NEARLY 6,000 nurses work on the very frontline of healthcare in Sheffield, helping people in hospitals, clinics and in their own homes.
To celebrate International Nurses Week, The Star is exploring what nurses do and what drives them to get up every day to do one of the hardest jobs around.
The week culminates on May 12, the birth date of one Florence Nightingale – the most famous nurse in history. Around the world nurses are being recognised for the life-saving and tireless support they give to their patients.
And every day this week, as part of our series celebrating the unsung heroes of the NHS, we will profile a different nurse working in Sheffield.
Hilary Chapman, chief nurse at Sheffield Teaching Hospitals, said: “Throughout my career I have had the privilege of working with countless nurses in Sheffield who go above and beyond the call of duty to provide the best standard of care for patients.”
Hilary, who began her nursing career as a trainee at the Northern General Hospital, before rising to become chief operating officer of the trust, added: “I have been inspired by the dedication of nurses at all levels and I know many underestimate their own work and the improvements to services they make.
“I am delighted their commitment to patients is being celebrated during International Nurses Week.”
Rewarding days in ‘wonderful job’
DISTRICT nurse Laura Butler used to have dreams of being a Hollywood star.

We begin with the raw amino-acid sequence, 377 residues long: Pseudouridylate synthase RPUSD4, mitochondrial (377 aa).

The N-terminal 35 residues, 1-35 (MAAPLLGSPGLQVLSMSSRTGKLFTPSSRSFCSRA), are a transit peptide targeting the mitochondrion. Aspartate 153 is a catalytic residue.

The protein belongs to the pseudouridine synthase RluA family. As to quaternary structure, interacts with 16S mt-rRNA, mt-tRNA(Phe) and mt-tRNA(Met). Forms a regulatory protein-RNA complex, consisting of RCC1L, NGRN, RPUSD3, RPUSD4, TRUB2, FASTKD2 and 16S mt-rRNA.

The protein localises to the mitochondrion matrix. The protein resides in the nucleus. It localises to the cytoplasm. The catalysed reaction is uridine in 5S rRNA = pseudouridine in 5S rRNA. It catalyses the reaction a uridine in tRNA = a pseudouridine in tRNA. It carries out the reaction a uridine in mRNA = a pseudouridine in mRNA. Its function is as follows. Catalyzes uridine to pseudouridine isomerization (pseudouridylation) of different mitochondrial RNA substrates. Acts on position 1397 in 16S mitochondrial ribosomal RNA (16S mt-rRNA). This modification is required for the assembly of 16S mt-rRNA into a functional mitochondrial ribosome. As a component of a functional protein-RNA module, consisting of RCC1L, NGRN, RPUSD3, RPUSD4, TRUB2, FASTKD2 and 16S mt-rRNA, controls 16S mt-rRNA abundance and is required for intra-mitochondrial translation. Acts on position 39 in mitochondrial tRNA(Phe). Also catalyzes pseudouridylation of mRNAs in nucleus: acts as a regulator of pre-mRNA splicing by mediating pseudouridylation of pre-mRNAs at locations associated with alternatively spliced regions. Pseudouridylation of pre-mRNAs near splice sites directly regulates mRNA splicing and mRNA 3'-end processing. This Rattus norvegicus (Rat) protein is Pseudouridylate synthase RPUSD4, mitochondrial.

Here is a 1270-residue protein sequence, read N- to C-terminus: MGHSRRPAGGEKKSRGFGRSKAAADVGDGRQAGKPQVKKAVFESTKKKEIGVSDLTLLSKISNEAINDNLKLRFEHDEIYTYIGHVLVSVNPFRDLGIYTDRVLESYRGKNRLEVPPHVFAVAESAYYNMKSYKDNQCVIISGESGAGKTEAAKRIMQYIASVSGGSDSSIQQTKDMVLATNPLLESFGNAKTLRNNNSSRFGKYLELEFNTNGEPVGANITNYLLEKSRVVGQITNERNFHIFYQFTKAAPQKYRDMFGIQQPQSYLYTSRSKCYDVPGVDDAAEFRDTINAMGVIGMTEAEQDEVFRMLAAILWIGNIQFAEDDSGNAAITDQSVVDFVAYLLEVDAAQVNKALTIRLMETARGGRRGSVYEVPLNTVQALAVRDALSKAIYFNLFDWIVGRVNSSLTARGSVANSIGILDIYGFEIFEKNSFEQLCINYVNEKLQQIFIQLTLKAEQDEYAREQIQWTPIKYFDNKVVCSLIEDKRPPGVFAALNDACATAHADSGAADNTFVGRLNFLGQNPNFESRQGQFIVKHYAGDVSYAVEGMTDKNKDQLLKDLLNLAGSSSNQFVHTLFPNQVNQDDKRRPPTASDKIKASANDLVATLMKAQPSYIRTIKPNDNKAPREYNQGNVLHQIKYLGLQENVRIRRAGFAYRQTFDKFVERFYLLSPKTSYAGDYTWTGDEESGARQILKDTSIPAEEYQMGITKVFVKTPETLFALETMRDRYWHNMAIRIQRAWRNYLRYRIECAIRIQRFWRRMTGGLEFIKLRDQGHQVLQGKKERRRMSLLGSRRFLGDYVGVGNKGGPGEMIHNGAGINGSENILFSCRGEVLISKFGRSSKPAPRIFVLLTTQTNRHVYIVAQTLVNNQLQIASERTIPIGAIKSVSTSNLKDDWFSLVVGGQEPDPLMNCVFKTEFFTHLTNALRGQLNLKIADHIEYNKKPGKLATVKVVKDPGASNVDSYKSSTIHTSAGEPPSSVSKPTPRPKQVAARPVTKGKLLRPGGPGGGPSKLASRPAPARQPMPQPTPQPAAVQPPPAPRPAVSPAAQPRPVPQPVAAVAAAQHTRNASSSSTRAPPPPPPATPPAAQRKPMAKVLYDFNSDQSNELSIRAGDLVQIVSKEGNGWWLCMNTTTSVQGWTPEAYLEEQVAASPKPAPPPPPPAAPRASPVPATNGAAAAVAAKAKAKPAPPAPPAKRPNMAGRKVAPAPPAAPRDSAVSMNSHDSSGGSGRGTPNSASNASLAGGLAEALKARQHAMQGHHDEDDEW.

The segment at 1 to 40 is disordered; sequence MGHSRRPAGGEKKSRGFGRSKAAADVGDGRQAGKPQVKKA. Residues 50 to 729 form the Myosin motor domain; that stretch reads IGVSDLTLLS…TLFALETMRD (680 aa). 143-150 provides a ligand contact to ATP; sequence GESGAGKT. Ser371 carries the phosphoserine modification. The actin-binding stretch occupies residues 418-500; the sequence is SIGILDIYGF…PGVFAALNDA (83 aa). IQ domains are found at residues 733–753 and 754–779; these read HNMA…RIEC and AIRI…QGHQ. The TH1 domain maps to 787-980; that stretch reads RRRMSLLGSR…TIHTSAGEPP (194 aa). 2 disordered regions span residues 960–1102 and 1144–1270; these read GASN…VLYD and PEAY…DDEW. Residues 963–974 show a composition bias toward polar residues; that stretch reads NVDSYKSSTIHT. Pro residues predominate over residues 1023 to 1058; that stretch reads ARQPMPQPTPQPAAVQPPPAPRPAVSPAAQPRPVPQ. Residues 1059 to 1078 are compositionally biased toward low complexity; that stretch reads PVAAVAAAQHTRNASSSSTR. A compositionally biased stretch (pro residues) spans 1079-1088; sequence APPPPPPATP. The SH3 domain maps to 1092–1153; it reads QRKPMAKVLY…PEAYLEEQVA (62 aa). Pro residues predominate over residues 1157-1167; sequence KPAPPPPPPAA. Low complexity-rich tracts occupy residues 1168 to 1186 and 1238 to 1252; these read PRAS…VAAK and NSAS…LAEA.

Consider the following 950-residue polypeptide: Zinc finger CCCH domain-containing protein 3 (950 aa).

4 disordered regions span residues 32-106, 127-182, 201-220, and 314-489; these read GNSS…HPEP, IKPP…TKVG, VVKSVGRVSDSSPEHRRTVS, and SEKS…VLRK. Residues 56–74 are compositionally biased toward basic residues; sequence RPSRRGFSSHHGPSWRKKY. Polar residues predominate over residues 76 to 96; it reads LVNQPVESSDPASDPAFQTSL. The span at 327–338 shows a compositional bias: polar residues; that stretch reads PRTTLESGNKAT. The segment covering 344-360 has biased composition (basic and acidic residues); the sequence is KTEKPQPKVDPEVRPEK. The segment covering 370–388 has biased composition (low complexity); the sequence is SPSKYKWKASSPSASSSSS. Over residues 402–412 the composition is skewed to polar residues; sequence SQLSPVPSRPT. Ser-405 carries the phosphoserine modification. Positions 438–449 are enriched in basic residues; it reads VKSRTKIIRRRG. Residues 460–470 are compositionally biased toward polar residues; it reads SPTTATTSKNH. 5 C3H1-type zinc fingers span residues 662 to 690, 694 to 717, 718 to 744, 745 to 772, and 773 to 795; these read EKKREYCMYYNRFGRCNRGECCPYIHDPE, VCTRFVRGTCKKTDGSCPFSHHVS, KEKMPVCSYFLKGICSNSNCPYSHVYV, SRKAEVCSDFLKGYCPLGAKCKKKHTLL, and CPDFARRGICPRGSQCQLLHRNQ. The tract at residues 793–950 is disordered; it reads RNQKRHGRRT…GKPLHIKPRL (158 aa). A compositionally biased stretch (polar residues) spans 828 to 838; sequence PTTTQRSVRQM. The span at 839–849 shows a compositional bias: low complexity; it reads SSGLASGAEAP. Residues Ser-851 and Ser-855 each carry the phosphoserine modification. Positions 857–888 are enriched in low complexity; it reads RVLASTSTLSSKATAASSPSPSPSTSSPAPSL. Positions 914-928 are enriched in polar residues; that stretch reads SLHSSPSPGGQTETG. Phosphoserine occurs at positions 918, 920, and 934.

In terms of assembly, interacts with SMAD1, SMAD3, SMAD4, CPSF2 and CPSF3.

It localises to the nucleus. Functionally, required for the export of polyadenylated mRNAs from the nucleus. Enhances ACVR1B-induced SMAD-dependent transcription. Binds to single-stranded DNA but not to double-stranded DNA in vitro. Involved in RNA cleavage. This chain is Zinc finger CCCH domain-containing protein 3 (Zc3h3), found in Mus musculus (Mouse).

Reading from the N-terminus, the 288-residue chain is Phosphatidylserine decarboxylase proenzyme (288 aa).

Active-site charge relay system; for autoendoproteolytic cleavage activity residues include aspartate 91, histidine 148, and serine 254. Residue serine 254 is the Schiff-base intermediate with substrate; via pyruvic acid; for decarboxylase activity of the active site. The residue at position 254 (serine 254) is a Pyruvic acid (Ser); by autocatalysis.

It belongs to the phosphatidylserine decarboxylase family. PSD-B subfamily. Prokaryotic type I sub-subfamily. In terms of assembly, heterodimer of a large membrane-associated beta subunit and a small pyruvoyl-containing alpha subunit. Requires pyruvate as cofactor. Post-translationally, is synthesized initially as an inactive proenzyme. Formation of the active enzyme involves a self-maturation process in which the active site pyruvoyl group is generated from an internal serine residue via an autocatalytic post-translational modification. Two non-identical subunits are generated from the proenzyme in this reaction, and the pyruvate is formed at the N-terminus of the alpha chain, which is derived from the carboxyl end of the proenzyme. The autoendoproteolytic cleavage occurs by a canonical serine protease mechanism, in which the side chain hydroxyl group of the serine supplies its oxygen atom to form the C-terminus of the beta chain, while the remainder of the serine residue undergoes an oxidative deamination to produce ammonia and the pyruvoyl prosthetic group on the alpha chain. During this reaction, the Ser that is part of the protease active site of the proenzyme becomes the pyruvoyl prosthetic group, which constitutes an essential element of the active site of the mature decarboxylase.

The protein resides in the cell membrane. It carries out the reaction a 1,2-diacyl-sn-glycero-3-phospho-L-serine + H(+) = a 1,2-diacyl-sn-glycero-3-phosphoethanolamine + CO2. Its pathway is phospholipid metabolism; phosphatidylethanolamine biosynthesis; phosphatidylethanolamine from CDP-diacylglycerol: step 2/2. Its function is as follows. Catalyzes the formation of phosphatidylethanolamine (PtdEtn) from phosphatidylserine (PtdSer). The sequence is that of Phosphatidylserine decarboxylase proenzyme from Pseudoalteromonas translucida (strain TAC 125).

“When I was growing up I wanted to be an actress,” said the 27-year-old, from Woodseats, Sheffield.
But when Laura was doing her A-levels, growing up in Bentley, Doncaster, her gran suffered a heart attack.
“It was caring for my grandmother that made me want to become a nurse,” Laura said.
She enrolled in a nursing course at Sheffield Hallam University and now - after stints at the Royal Hallamshire Hospital and as a community staff nurse - she works as a district nurse sister at Birley Health Centre.
“Nursing is a wonderful profession,” she said. “It is so worthwhile and so fulfilling.
“District nursing is about bringing healthcare to patients who are housebound.
“It is about keeping people healthy and keeping them at home, out of hospital. We are supporting independence and self-care.”
A large part of Laura’s job is treating people at the very end of their lives, allowing them to die at home.
“I love that part of my job,” she said. “To give someone a comfortable ending to life, in their own home, surrounded by their family, is so rewarding.”
Laura is a big advocate for the NHS, especially since it has given her such good opportunities.
Since she gave up on her acting dreams she has progressed from a student to staff nurse and then to her current role as a district nurse sister.
Despite being just 27, Laura leads a team of nine nurses and other health professionals and is personally responsible for 500 patients.
“Sometimes I feel very young to be doing this, but I’ve got a great team and a really good support system.
“The NHS is so good at developing you professionally. I’ve met so many people who have pushed me, people who have made me think I could do anything I want, and that’s why I’m where I am today.”
Keeping nursing in the family: see The Star tomorrow.